The Roseanne Klass collection focuses on the media's analysis of the contemporaneous situation in terms of the USSR and USA.
When the Khalq and Parcham parties in Afghanistan became reconciled in the 1970s, it was unclear whether the USSR meddled in these relations. The USSR denied and downplayed its influence in Afghanistan; recognizing Afghanistan as "socialist," and therefore a nation worthy of its protection (1979). Because the Soviets labeled Afghanistan as an undeveloped democracy, they felt justified in invasion.
Resistance groups consisted of seven factions characterized as two general groups: fundamentalists and moderates. Many of the men fighting in Afghanistan (the mujahideen) relocated their families to refugee camps in Pakistan. The USA began providing arms aid in 1982. Several media outlets advocated US medical aid, agricultural advice, food, school supplies, government instruction, and media equipment in order to facilitate a more robust resistance movement.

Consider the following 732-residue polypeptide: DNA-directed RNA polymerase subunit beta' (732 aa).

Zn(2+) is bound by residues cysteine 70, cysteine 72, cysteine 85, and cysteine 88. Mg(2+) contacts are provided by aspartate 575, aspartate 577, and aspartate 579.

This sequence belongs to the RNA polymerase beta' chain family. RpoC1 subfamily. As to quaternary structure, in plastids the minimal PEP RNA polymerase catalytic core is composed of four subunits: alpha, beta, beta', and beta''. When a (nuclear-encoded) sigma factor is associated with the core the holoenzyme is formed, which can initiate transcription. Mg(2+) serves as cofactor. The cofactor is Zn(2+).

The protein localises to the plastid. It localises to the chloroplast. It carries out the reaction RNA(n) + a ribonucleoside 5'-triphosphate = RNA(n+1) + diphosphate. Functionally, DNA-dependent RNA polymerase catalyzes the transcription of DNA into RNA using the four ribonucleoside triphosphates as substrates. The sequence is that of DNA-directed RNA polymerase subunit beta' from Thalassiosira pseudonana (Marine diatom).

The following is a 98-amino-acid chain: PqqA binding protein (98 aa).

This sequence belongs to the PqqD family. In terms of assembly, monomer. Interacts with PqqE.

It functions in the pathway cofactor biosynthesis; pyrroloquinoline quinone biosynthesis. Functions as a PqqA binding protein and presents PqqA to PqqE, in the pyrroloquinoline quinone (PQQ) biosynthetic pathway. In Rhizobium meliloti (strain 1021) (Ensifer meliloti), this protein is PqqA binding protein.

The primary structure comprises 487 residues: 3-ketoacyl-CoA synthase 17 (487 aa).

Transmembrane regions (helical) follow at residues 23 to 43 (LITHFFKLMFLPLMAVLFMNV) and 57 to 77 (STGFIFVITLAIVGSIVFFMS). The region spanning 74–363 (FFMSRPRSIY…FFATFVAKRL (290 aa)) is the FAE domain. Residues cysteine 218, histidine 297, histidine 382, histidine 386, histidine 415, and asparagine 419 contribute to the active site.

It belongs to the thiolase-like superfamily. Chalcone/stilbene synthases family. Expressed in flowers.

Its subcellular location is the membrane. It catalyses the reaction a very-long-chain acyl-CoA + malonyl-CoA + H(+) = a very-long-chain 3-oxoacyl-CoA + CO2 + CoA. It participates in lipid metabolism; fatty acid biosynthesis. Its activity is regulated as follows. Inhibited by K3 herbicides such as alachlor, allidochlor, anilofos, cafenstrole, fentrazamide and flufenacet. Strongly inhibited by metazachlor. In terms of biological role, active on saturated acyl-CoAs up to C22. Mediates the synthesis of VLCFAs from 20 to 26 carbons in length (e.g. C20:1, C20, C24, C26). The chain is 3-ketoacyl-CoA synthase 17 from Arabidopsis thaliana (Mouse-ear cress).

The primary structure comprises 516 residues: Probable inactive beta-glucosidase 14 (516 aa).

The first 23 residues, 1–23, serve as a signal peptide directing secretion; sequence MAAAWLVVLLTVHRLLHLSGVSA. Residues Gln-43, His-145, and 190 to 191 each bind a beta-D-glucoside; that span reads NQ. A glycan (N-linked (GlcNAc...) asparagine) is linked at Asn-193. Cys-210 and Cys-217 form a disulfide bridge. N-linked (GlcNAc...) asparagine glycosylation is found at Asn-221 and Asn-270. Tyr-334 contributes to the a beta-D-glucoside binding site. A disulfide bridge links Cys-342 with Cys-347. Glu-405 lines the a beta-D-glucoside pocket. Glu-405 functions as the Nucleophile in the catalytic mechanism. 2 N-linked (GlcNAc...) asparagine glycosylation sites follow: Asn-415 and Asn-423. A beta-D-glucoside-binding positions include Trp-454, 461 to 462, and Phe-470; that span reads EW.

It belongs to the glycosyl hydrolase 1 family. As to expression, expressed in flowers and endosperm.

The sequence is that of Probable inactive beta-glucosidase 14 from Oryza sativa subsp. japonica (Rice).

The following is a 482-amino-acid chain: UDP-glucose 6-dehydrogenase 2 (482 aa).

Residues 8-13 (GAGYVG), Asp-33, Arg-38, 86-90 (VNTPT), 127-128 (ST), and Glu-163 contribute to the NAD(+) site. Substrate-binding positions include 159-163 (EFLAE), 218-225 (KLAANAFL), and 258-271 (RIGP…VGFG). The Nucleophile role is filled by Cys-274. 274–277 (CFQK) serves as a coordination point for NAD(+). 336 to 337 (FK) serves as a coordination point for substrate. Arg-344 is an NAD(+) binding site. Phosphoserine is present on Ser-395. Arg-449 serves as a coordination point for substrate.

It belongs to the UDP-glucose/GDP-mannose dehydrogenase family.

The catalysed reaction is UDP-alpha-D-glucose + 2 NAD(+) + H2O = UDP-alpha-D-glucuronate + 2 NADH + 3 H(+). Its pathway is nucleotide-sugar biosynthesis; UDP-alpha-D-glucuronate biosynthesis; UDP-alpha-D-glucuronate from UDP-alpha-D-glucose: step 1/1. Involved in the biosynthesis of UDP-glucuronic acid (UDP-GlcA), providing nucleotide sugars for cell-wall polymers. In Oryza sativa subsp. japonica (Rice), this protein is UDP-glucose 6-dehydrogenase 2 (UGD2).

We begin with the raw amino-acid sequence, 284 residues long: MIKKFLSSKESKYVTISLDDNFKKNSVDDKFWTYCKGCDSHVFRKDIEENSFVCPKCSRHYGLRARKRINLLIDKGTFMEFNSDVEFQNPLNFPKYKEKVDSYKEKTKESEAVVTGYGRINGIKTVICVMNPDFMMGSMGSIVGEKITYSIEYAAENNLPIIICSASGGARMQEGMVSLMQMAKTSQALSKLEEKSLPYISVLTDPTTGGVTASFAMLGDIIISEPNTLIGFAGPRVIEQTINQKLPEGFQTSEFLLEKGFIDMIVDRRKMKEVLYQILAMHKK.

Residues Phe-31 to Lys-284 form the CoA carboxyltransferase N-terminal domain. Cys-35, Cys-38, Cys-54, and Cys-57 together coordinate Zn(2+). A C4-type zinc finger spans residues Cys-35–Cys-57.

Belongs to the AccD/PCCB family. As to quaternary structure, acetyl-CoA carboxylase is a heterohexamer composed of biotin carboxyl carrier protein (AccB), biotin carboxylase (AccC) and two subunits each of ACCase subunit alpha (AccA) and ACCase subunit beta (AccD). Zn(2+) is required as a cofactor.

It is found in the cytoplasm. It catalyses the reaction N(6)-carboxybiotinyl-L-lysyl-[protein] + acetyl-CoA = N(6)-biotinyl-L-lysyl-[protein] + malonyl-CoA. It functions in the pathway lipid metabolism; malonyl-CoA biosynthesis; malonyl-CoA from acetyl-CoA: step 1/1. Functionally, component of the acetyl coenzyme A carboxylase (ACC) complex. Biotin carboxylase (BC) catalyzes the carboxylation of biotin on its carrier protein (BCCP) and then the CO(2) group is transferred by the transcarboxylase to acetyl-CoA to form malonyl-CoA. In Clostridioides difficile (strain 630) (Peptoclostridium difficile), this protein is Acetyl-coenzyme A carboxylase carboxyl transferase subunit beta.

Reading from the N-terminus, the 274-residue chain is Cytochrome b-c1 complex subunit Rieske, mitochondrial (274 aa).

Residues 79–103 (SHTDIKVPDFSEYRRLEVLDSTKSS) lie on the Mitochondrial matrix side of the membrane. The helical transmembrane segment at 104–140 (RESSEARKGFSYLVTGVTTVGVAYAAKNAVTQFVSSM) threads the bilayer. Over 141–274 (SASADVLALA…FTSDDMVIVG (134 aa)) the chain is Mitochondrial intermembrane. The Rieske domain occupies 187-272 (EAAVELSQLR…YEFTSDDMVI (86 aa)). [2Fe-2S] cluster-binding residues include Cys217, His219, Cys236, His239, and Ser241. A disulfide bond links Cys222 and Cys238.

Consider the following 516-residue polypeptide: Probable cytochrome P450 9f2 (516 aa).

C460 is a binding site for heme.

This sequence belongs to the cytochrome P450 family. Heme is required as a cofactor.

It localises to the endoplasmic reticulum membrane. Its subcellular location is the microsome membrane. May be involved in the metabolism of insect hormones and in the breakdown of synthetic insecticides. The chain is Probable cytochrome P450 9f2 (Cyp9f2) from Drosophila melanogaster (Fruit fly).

Other writers in the collection argue that Afghanistan was more strategically and geopolitically important than the US realized. The US disinterest caused Americans to view Afghanistan as "remote... primitive... and, in its [i.e. America's] official view of the world, strategically unimportant..." Since the Soviets had an interest in Persian Gulf oil resources, it is thought that conquering Afghanistan would further their direction.